The President-elect should review the criteria for the appointment of ministers.

The current economic situation of Nigeria is the cumulative result of poor governance and corrupt, incompetent ministers and other public officials. Ministers must be held accountable for their performance and conduct while in office. More fundamentally, the incoming administration’s test of political will is what to do with governors and other political office holders who were in power between1999 and 2015.

Not a single former governor is in jail because of corruption, despite the looting and mismanagement that characterized their tenure.

The only exception is Mr. James Ibori. Although the Nigerian judiciary exculpated him of corruption, the British judiciary convicted him. The judgment was an indictment on the integrity of the Nigerian judiciary.

Nigeria’s poverty rate and inequality has inexorably been on the rise. Nigeria’s poverty rate is so high that it depicts a tragic paradox that an oil producing nation with so much natural and human resources has over 70% of its population in poverty.

Nigeria is reputed to be the third nation with the highest poverty rate after China and India.

The poverty rate has left a large proportion of our population struggling to meet the basic necessities of life. Due to this high level of poverty, Nigeria cannot build a strong stock of human capital.

Building a strong stock of human capital is a necessary condition for development. From the economic point of view, a huge population entrapped in poverty is an anathema to economic growth and development.

The president must draw up a concrete plan for wealth redistribution/re-acquisition of national assets. The wealth of the nation is in the hands of a small percentage of the population.

The President-elect had hinted of his intention to formalise the ownership of oil blocks to the Nigerian state. This is a step in the right direction.

The rent-seeking nature of the Nigerian state as a result of over-reliance on oil poses tremendous challenge to the incoming administration. Revolutionary policy measures are required to redistribute Nigeria’s wealth in order to reduce inequality, with it debilitating social, economic, and political consequences on the nation.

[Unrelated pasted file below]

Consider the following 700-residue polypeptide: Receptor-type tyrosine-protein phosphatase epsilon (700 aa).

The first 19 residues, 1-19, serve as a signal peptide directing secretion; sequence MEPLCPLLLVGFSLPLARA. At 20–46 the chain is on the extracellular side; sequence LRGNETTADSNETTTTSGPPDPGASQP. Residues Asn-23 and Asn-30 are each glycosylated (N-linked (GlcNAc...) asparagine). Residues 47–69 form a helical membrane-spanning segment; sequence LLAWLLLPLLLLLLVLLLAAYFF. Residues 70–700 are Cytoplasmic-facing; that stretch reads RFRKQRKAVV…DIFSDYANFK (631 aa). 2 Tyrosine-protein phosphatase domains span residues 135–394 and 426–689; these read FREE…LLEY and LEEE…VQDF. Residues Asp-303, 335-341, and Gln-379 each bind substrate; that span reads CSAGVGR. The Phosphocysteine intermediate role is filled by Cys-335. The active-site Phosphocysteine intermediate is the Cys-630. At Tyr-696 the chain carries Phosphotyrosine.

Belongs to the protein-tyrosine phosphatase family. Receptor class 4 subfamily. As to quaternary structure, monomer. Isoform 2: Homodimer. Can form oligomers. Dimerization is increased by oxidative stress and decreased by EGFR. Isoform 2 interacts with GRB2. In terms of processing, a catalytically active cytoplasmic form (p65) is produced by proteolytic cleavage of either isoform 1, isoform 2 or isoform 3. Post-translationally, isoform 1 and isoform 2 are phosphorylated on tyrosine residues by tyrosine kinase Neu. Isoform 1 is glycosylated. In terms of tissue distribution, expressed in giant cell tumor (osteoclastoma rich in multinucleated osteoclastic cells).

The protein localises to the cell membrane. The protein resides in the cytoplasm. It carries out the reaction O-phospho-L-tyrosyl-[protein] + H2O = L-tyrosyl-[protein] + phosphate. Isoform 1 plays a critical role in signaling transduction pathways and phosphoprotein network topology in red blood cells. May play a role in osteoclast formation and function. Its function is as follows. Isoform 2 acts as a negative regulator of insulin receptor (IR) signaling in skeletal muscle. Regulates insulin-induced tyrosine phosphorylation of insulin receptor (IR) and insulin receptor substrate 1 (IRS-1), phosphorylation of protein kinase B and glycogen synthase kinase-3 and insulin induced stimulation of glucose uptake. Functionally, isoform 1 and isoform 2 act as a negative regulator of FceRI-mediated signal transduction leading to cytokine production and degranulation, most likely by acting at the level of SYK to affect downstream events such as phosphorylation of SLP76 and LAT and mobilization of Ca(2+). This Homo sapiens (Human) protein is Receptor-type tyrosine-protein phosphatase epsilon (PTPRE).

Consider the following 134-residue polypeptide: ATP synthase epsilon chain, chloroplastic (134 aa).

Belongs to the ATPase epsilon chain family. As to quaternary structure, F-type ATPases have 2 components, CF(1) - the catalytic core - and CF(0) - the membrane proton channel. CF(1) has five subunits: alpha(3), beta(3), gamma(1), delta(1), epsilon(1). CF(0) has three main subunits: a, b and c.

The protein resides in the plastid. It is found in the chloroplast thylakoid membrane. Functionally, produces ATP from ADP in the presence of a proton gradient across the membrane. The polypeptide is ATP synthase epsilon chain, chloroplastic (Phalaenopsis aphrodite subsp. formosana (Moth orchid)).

The issue of diversifying Nigeria’s economy has always ended up in rhetorical dissipation of time and energy. The policy options on the diversification of Nigeria’s economy have gathered dusts because of lack of implementation. Absolute dependence on oil has truncated the development of Nigeria.

The fact is that when issues of diversifying the Nigerian economy are raised, only the Federal Government is held responsible. This wrong notion derives from our disarticulated federal structure with the states as appendages. Without being whimsical, the states will continue to rely on the Federal Government for hand-outs.

True federalism places a compelling demand on states to develop their resources so that they can exercise some measure of financial independence.

The states were created to facilitate development. Instead of facilitating development, they have become national liabilities. Yet, cacophonies of agitations are still going on for the creation of more states. What a contradiction! Even the National Assembly and the National Confab have joined in this bandwagon agitations for the creation of more states.

The state of California in USA is the eighth largest economy in the world. When states cannot even pay salaries, it becomes mindboggling whether the governors understand the imperative of transforming their states into financially independent economies.

The President-elect must give the states the matching order to diversify their economies or forget about bailouts from the Federal Government.

This should be understood against the background of the boom and burst cycle of the global oil market which impacts negatively on Nigeria’s economy. For once in the history of this country, the President-elect should jettison the regime of primordialism.

Primordialism has stalled the development of the Nigerian nation from 1960 to date.

Fraternal relationships, political, family and ethnic considerations that had hitherto determined appointments must give way to merit and performance. For once, the President-elect must look at national issues dispassionately.

The APC-led Federal Government has a huge challenge of governance before it. Whether it will rise up to the occasion is a matter of conjecture. God in his infinite mercies has given Nigeria a fresh start in governance. This opportunity should not be wasted. • Nwogbo works with the National Open University of Nigeria, Abuja